Questions about example sentences with, and the definition and usage of "Sheldon"

The meaning of "Sheldon" in various phrases and sentences

Q: What does Sheldon: Oh, I will, nothing more fun than a paradigm-shifting evening of science.

Penny: And you thought it was soaping me up in the shower.

What does “soap me up in the shower” mean? mean?
A: it means applying soap to someone while they are showering.
Q: What does Sheldon Copper,in TBBT, once said “son of biscuit ”.What is that suppose to mean? mean?
A: Instead of the vulgar version “Son of a bitch,” people will say “Son of a biscuit.”
Q: What does You know what, Sheldon is the smartest person I have ever met. And he’s a little broken and he needs me. I guess I need him, too.

What does “broken” mean here? Hurt feelings deep down? mean?
A: Not mentally stable, maybe he's sad and need mental support

Synonyms of "Sheldon" and their differences

Q: What is the difference between Why is Sheldon saying”What have I done?”in attached scene? and What is the difference if he were saying”What did I do?” ?
A: When you say what have I done, it focuses on the ireversible result of what you did. e.g. What have I done?! I slept with my sister!
When you say what did I do, it only focuses on the pure description of what happened in the past, just like recalling the experience only. e.g. What did I do? Oh, I took some pills before I hit the bed.
Q: What is the difference between Sheldon: I may never stop thinking about it. Amy, what are the odds we run into this guy?
Waiter: Better than you think.
and Can I also say "Higher than you think"? ?
A: Yes, both "better than you think" and "higher than you think" would be equally good phrases to use when talking about the odds of something happening. They would mean the same thing, and both phrases are common to use for that.

Other questions about "Sheldon"

Q: Why Sheldon said line 123?
A: Here "spank" has two meanings. "To strike someone's butt" and "to humiliate, outdo".

Normally, if you spank someone hard, they can't sit down because their butt hurts (1st meaning).

Sheldon is saying that he will win the debate so badly that the "pain" will be too much for one person, it will spread to his grad students, who will also not be able to sit down.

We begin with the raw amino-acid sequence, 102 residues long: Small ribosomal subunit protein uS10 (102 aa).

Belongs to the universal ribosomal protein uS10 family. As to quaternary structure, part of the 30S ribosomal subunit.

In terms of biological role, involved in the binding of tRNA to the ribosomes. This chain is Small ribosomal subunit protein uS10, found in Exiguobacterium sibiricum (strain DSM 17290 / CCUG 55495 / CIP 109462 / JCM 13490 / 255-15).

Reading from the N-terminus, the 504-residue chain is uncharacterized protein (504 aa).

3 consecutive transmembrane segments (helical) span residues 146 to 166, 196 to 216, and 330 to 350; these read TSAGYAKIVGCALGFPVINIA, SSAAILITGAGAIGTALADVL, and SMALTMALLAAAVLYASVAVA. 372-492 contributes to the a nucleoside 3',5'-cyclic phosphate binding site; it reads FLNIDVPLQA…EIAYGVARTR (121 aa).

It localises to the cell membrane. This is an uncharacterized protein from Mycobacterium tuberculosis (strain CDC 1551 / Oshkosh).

Some other examples:

"I punched him so hard his ancestors will feel it."

"I beat him so badly it made his dog cry."
Q: Why do you think Sheldon is saying line 148 and 149?
A: Pick-up trucks, skinny-dipping, and the work "crick" are sometimes associated poorer, perhaps less educated (and perhaps a bit rowdy) people out in rural cities.

'Piling up in a pick-up truck and skinny dipping in the crick' is the sort of thing we would never, never expect Sheldon to do or enjoy.

Sheldon is saying that him eating his dinner at her apartment is also very ridiculous.
Q: Sheldon: (entering) So, this is engineering, huh?
Howard: (into phone) I'll talk to you later.
Sheldon: Engineering. Where the noble semi-skilled labourers execute the vision of those who think and dream. Hello, [(1) oompah-loompahs of science.]
Howard: Sheldon, what are you doing here?
Sheldon: I just came by to say hello.
Howard: I've been at this lab for three years, you've never came by to say hello.
Sheldon: Well, up until now I've had better things to do. So, what are we making today?
Howard: A small payload support structure for a European science experimental [(2) package] that's going up on the next space shuttle.
Sheldon: Really, how does it work?
Howard: When this is done, it will be attached to the payload [(3) bay], and the sensor apparatus will rest on it.
A: Oompah-loompas are the workers from the children's book and movie "Charlie and the Chocolate Factory", by Roald Dahl. They are short and interchangeable, with no real personalities, and all work together under the direction of only Willy Wonka, a genius candymaker. So in this analogy, the "noble semi-skilled laborers" are like the Oompah-Loompahs, and "those who think and dream" are Willy Wonka.

2) He's preparing a set of material to physically support and deliver a European science experiment when it is being run from the space shuttle

3) The payload bay is the holding area from which the payload will be launched. It's the same as a bay for ships or a bay for a computer drive.
Q: What does this Sheldon's body language mean?
A: They're called "air quotes." It's basically the visual way to put quotes around a word when spoken.
Q: What does "if you will" by Sheldon in his first line mean?
And what do "How wasted am I?" and the reply to it, "Dude" mean?

Sheldon: Like Jane Goodall observing the apes, I initially saw their interactions as confusing and unstructured, but patterns emerge, they have their own language if you will.
Leonard: Go on.
Sheldon: Well, it seems that the newcomer approaches the existing group with the greeting "How wasted am I?" which is met with an approving chorus of "Dude."
A: "If you will" is a pretty formal phrase when you're basically inviting your listener to imagine the scenario. It's not used too often today and overusing it can make someone sound pretentious.

Example: "Imagine, if you will, a world where poverty is a thing of the past."

So basically Sheldon is asking Leonard to think of the apes' interactions as if they were a language.

"Wasted" is another slang term for "really drunk", so in this case the drunk person is just calling attention to how drunk they are. "Dude" is just an affirmation here, kind of like "wow, you really are wasted!"

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